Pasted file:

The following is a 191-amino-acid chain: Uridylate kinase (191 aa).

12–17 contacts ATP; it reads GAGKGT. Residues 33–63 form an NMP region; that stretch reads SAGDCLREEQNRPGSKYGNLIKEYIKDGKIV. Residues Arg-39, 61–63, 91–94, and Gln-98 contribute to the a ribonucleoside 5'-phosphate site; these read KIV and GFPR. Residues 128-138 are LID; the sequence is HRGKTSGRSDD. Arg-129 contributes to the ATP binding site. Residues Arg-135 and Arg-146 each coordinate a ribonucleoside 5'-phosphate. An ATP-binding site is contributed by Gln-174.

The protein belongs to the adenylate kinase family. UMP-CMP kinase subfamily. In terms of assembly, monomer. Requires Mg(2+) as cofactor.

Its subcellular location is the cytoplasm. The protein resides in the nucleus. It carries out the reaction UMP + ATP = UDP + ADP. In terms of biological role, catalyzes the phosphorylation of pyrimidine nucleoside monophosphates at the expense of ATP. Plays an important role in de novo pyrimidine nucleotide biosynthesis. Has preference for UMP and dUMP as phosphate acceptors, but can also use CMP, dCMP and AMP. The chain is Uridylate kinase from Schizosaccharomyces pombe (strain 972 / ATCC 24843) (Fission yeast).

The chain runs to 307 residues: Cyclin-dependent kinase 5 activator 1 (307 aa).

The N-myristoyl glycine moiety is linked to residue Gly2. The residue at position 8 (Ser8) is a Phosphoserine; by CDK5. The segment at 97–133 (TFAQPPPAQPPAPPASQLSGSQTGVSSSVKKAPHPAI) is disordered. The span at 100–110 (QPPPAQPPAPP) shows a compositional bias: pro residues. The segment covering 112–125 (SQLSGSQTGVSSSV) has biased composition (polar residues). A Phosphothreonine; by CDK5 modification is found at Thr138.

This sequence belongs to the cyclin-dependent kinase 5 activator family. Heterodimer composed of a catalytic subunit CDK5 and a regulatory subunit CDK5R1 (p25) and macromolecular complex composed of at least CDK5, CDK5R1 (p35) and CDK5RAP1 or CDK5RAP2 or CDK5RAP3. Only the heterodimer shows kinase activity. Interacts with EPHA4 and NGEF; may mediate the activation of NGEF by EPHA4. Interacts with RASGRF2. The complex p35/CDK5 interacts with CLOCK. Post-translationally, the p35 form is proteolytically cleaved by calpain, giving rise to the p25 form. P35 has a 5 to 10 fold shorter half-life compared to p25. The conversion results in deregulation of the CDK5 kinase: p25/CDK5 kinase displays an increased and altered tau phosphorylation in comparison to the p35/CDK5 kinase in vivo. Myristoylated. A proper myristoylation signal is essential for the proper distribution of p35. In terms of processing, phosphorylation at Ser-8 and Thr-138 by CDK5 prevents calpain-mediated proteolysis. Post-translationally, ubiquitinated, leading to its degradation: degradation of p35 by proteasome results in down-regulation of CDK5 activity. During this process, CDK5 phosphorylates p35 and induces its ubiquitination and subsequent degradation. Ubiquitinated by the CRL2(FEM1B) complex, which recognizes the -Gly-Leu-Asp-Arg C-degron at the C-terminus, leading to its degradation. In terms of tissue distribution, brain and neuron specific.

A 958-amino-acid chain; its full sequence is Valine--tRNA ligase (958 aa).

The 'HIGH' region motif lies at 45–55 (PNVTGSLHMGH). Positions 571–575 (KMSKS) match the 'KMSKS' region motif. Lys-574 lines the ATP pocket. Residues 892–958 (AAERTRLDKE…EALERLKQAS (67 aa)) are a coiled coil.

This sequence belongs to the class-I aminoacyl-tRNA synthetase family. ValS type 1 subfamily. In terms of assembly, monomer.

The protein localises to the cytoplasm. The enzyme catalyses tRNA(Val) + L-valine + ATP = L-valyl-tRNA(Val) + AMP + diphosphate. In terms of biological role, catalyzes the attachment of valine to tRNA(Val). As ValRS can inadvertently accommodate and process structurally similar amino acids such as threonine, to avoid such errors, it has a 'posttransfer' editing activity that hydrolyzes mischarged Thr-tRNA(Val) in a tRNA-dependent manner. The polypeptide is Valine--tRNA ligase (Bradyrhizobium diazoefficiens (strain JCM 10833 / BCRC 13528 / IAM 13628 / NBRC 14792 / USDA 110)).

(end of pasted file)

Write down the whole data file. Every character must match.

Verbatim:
The following is a 191-amino-acid chain: Uridylate kinase (191 aa).

12–17 contacts ATP; it reads GAGKGT. Residues 33–63 form an NMP region; that stretch reads SAGDCLREEQNRPGSKYGNLIKEYIKDGKIV. Residues Arg-39, 61–63, 91–94, and Gln-98 contribute to the a ribonucleoside 5'-phosphate site; these read KIV and GFPR. Residues 128-138 are LID; the sequence is HRGKTSGRSDD. Arg-129 contributes to the ATP binding site. Residues Arg-135 and Arg-146 each coordinate a ribonucleoside 5'-phosphate. An ATP-binding site is contributed by Gln-174.

The protein belongs to the adenylate kinase family. UMP-CMP kinase subfamily. In terms of assembly, monomer. Requires Mg(2+) as cofactor.

Its subcellular location is the cytoplasm. The protein resides in the nucleus. It carries out the reaction UMP + ATP = UDP + ADP. In terms of biological role, catalyzes the phosphorylation of pyrimidine nucleoside monophosphates at the expense of ATP. Plays an important role in de novo pyrimidine nucleotide biosynthesis. Has preference for UMP and dUMP as phosphate acceptors, but can also use CMP, dCMP and AMP. The chain is Uridylate kinase from Schizosaccharomyces pombe (strain 972 / ATCC 24843) (Fission yeast).

The chain runs to 307 residues: Cyclin-dependent kinase 5 activator 1 (307 aa).

The N-myristoyl glycine moiety is linked to residue Gly2. The residue at position 8 (Ser8) is a Phosphoserine; by CDK5. The segment at 97–133 (TFAQPPPAQPPAPPASQLSGSQTGVSSSVKKAPHPAI) is disordered. The span at 100–110 (QPPPAQPPAPP) shows a compositional bias: pro residues. The segment covering 112–125 (SQLSGSQTGVSSSV) has biased composition (polar residues). A Phosphothreonine; by CDK5 modification is found at Thr138.

This sequence belongs to the cyclin-dependent kinase 5 activator family. Heterodimer composed of a catalytic subunit CDK5 and a regulatory subunit CDK5R1 (p25) and macromolecular complex composed of at least CDK5, CDK5R1 (p35) and CDK5RAP1 or CDK5RAP2 or CDK5RAP3. Only the heterodimer shows kinase activity. Interacts with EPHA4 and NGEF; may mediate the activation of NGEF by EPHA4. Interacts with RASGRF2. The complex p35/CDK5 interacts with CLOCK. Post-translationally, the p35 form is proteolytically cleaved by calpain, giving rise to the p25 form. P35 has a 5 to 10 fold shorter half-life compared to p25. The conversion results in deregulation of the CDK5 kinase: p25/CDK5 kinase displays an increased and altered tau phosphorylation in comparison to the p35/CDK5 kinase in vivo. Myristoylated. A proper myristoylation signal is essential for the proper distribution of p35. In terms of processing, phosphorylation at Ser-8 and Thr-138 by CDK5 prevents calpain-mediated proteolysis. Post-translationally, ubiquitinated, leading to its degradation: degradation of p35 by proteasome results in down-regulation of CDK5 activity. During this process, CDK5 phosphorylates p35 and induces its ubiquitination and subsequent degradation. Ubiquitinated by the CRL2(FEM1B) complex, which recognizes the -Gly-Leu-Asp-Arg C-degron at the C-terminus, leading to its degradation. In terms of tissue distribution, brain and neuron specific.

A 958-amino-acid chain; its full sequence is Valine--tRNA ligase (958 aa).

The 'HIGH' region motif lies at 45–55 (PNVTGSLHMGH). Positions 571–575 (KMSKS) match the 'KMSKS' region motif. Lys-574 lines the ATP pocket. Residues 892–958 (AAERTRLDKE…EALERLKQAS (67 aa)) are a coiled coil.

This sequence belongs to the class-I aminoacyl-tRNA synthetase family. ValS type 1 subfamily. In terms of assembly, monomer.

The protein localises to the cytoplasm. The enzyme catalyses tRNA(Val) + L-valine + ATP = L-valyl-tRNA(Val) + AMP + diphosphate. In terms of biological role, catalyzes the attachment of valine to tRNA(Val). As ValRS can inadvertently accommodate and process structurally similar amino acids such as threonine, to avoid such errors, it has a 'posttransfer' editing activity that hydrolyzes mischarged Thr-tRNA(Val) in a tRNA-dependent manner. The polypeptide is Valine--tRNA ligase (Bradyrhizobium diazoefficiens (strain JCM 10833 / BCRC 13528 / IAM 13628 / NBRC 14792 / USDA 110)).